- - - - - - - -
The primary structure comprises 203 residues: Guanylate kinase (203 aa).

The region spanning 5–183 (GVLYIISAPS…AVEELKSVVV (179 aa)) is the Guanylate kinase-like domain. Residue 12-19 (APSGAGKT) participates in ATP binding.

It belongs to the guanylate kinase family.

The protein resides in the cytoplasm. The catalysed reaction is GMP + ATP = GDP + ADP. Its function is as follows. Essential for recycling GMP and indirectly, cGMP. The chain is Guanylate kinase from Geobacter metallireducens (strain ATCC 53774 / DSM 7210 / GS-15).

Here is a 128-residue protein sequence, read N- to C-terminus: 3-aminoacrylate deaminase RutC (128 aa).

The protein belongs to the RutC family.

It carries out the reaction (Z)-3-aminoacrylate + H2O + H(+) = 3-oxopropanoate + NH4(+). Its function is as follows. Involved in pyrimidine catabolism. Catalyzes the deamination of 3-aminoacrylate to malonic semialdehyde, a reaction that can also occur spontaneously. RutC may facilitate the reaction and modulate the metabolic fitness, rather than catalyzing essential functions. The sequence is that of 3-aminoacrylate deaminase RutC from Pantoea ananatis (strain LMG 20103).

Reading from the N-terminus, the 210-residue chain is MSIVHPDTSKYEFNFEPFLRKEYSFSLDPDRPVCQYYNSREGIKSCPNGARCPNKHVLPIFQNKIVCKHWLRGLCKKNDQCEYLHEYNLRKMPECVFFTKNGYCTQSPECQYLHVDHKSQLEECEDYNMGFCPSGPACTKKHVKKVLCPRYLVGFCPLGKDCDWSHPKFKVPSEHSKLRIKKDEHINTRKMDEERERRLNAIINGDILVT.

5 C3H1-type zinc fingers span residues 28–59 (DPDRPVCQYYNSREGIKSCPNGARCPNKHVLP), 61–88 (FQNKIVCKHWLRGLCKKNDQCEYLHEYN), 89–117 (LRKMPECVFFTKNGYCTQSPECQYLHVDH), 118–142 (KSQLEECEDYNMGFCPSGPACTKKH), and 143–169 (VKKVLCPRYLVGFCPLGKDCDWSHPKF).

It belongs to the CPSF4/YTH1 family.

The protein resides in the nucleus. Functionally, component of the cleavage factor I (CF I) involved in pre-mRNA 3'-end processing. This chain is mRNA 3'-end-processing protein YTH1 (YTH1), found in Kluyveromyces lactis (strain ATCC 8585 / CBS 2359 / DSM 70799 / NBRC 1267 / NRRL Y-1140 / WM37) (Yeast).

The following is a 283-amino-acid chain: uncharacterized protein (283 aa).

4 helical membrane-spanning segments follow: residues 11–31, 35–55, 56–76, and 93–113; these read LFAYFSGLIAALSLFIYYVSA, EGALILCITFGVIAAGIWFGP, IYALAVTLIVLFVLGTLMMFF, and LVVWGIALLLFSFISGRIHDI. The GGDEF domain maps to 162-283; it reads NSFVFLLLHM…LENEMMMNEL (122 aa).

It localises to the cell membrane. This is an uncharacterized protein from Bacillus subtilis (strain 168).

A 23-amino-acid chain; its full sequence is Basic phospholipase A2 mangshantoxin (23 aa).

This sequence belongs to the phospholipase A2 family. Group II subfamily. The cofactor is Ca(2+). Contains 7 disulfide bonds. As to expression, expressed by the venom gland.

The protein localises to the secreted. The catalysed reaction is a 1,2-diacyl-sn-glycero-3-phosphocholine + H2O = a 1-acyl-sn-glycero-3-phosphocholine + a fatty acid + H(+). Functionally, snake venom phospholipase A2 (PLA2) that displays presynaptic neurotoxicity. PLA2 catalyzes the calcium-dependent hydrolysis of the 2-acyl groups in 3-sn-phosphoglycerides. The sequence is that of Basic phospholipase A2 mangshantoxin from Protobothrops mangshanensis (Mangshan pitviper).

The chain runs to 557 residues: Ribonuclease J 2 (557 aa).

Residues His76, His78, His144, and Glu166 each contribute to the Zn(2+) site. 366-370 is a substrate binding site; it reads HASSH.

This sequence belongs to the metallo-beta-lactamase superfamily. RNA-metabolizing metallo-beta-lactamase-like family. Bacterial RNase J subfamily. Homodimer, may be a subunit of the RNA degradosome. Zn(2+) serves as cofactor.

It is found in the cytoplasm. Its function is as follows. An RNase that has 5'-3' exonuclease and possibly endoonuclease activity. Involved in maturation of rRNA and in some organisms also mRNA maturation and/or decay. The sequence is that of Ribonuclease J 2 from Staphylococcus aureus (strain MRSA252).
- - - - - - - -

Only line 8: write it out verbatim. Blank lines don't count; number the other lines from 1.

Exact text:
Reading from the N-terminus, the 210-residue chain is MSIVHPDTSKYEFNFEPFLRKEYSFSLDPDRPVCQYYNSREGIKSCPNGARCPNKHVLPIFQNKIVCKHWLRGLCKKNDQCEYLHEYNLRKMPECVFFTKNGYCTQSPECQYLHVDHKSQLEECEDYNMGFCPSGPACTKKHVKKVLCPRYLVGFCPLGKDCDWSHPKFKVPSEHSKLRIKKDEHINTRKMDEERERRLNAIINGDILVT.